Equally unconvincing is the idea that terrorist rage has been driven by Western foreign policy. Just as Muslims were in Britain long before they turned to radical Islam, so Western governments were attacking Muslim lands long before Osama bin Laden took to a cave in Afghanistan. From Winston Churchill ordering the use of mustard gas against Iraqi rebels in the 1920s, to the CIA engineering a coup against the democratically elected government of Mohammed Mossadeq in Iran in 1953, to the brutal attempt by the French o suppress the Algerian independence movement in late 1950s, to Western backing for Saddam Hussein in his war against Iran in the 1980s, to America’s economic and military support for Israel there is a long history of Western intervention. There has always been resistance to Western intervention, and often violent resistance, but Islamic opposition is relatively new, and nihilistic terrorism newer still. In any case, the actions of the terrorists belie their supposed political beliefs. In July 2007, Islamic terrorists parked two car bombs outside Tiger Tiger, a central London nightclub. The bombs failed to detonate. Had they done so, they could have created far greater devastation than the 7/7 attacks. Just two minutes’ drive from Tiger Tiger were the Houses of Parliament and Britain’s Foreign Office. Yet the bombers chose to park their deadly load outside a building full of party goers – hardly the actions of political soldiers driven to fury by Britain’s foreign policy. [pp84-85]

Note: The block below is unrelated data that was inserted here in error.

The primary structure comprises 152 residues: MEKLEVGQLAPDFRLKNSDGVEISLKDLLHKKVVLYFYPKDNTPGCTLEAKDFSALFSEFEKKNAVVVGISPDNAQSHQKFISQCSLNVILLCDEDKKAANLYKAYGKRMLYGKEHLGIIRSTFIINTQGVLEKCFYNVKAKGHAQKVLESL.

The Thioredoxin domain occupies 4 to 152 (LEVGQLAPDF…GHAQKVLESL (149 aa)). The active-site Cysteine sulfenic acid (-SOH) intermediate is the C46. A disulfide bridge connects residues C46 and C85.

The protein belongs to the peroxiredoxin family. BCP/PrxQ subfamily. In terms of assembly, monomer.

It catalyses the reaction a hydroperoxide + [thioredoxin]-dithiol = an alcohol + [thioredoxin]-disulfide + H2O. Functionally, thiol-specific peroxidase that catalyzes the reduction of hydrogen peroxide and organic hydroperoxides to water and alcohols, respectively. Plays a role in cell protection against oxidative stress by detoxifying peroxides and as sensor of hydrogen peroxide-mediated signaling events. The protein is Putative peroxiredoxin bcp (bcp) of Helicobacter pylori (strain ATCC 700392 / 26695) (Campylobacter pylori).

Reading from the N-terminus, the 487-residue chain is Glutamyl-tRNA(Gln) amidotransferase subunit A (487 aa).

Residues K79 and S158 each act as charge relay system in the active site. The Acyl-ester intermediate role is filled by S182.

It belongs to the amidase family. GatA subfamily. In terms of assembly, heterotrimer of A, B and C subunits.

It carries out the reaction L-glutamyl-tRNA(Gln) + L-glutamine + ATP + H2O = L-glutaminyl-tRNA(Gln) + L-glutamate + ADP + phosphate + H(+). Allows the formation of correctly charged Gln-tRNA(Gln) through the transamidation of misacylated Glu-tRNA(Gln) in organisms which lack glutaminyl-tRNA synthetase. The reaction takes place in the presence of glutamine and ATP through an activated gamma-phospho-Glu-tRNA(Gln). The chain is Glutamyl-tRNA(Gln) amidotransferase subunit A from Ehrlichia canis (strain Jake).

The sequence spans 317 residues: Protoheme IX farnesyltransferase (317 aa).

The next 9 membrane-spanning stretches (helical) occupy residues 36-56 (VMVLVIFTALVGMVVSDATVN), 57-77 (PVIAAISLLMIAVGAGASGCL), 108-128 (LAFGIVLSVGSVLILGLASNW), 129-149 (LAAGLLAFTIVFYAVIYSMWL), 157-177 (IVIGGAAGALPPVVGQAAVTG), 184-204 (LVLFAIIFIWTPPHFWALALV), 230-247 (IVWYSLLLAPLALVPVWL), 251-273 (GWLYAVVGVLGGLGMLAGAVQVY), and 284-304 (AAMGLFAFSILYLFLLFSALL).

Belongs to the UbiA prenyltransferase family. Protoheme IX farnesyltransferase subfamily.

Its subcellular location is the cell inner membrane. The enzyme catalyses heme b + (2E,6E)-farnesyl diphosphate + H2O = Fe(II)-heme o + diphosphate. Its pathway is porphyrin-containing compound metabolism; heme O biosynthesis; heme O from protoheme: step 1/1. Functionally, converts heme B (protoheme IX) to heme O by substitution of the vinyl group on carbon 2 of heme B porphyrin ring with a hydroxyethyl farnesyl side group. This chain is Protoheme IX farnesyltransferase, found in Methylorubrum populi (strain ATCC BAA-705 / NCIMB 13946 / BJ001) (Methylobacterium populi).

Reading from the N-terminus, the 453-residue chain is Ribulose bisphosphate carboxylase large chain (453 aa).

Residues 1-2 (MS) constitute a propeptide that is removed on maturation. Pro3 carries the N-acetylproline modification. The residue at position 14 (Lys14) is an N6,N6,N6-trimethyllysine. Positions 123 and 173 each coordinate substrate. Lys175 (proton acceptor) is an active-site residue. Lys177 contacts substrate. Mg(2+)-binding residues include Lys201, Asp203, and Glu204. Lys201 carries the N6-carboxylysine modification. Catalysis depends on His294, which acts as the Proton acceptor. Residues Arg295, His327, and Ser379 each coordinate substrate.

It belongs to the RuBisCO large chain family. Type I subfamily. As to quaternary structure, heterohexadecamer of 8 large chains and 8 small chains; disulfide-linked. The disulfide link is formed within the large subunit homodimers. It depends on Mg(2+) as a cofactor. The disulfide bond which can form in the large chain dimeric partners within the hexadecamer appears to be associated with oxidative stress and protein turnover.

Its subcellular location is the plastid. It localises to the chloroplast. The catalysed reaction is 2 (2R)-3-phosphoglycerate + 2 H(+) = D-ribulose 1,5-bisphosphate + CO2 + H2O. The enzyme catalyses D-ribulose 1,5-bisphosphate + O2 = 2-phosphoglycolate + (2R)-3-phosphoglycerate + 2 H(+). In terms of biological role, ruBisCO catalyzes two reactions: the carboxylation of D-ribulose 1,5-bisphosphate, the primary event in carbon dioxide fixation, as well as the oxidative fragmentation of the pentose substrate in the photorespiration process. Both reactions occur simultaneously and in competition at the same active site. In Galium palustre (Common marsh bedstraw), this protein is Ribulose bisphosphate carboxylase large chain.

The trouble with much of the discussion of terrorism today is that it misses a fundamental point about contemporary terror: its disconnect from social movements and political goals. In the past, an organisation such as the IRA was defined by its political aims. Its members were carefully selected and their activities tightly controlled. However misguided we might think its actions, there was a close relationship between the aims of the organization and the actions of its members. None of this is true when it comes to contemporary terrorism. An act of terror is rarely controlled by an organisation or related to a political demand. That is why it is so difficult to discern the political or religious motivations of the Tsarnaev brothers. They neither claimed responsibility nor provided a reason for their actions. It was not necessary to do so. The sole point was to kill indiscriminately and to spread fear and uncertainty. Far from being part of a political or religious movement, what defines terrorists like the Boston bombers is their very isolation from such movements.